Updated: Dec 4, 2021
An organisation’s strategy is a result of the strategic planning cycle, where the mission and vision are translated into a strategic plan within the restrictions of organisational values. Organisations build a strategy to define how their vision will be achieved. The strategic plan is subdivided into a set of organisational initiatives:
1. Mission: Defines why we exist and is usually a short and simple statement used to communicate the purpose of an organisation. For example, “…be a global leader in providing our customers with products and services with superior quality and value…” Business improvement could be one of the organisation’s enablers to make this happen.
2. Values: Represents the core priorities and values of the organisation’s culture, as well as what drives their philosophy, principles and how the organisation truly behaves. In terms of business improvement, this could mean the organisation is committed to constant and ongoing improvement in everything they do.
3. Vision: Aspiration statement of what the organisation would like to accomplish in the future. It is intended to serve as a clear guide for choosing current and future courses of action, mid-term or long-term. An example, “Our Vision is to put joy in...” Business improvement could support the vision by providing internal capability to drive performance and product quality that will differentiate them from the competition.
4. Strategy: Intended solution to improve the client's organisation, from their current state 'a' to their desired and improved state 'B'. It is the organisation’s action plan to achieve its business goals and objectives. The detailed portfolio, programmes and projects are developed, approved and resourced at this stage to close the 'a' to 'B' gap.
5. Balanced Scorecard (BSC): Strategy performance management tool introduced by Kaplan and Norton. It can be used to measure the organisation’s activities in terms of its vision and strategies, providing the CEO and Board with a comprehensive view of business performance. It has four key interdependent elements and improvements should be focused on each one:
Finance: Identify a few high-level financial measures that clearly indicate how well the company is doing, with revenue and expenses.
Customer: Key issues are customer satisfaction and focus on the delivery of products, services, customer service and as always cost, quality and schedule.
Learning: Focus on employee training and capability and how that impacts both individual and corporate improvement. Business improvement fits really well within the BSC as it can improve both employee skills and improve their ability to impact the other three elements.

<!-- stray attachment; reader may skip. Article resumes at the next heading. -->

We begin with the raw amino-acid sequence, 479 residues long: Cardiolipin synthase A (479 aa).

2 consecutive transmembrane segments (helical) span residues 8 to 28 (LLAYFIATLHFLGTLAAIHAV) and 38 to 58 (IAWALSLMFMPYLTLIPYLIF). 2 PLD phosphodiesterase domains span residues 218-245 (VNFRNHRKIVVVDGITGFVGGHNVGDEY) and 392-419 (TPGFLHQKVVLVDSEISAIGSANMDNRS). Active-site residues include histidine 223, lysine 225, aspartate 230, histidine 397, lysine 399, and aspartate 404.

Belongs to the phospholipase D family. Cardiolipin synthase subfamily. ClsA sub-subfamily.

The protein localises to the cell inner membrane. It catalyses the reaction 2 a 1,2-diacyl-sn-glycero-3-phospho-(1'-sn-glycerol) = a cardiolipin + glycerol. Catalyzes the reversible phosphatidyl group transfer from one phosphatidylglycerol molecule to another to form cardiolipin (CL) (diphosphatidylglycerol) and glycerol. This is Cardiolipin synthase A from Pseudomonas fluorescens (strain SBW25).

Processes: Focus on internal business processes and measure if they are effective and efficient in terms of delivering to the customer.
6. Portfolio: The strategy will define the portfolio of programmes and projects that the organisation will implement to deliver improved business results, enhance products or services, improve quality, schedule and finance performance. Business and process improvement could be one of the programmes to help enable the delivery of those business goals and objectives.
7. Annual Personal Performance Plan: Individual improvement targets are the vehicle to support personal development planning, but they also allow the organisation to link learning to their strategy. They should be SMART, linked to the BSC and the business improvement programme and projects.
"No matter how good an organisation's portfolio of improvement programmes and projects, strategy execution is still likely to fail due to employee resistance, lack of communication and poor leadership alignment challenges”
The goal of linking portfolio management to the organisational strategy is to establish a balance between change programmes and normal day-to-day operations outlined in the operating plan. Having too much change could inhibit the organisation from achieving its wider goal. Failing to achieve the resource balance could impact both efforts to successfully execute change programmes and normal operations. Once the above strategy is in place, the portfolio can then be implemented, and business improvement programmes and projects can be deployed. The deployment should be supported with change management and programme management with appropriate resources, sponsorship and leadership alignment.
“Unless the change initiative is continually aligned to the organisation’s strategy it will not deliver benefits or value to the organisation”
Peter consults, speaks, and writes on the Leadership of Change®.
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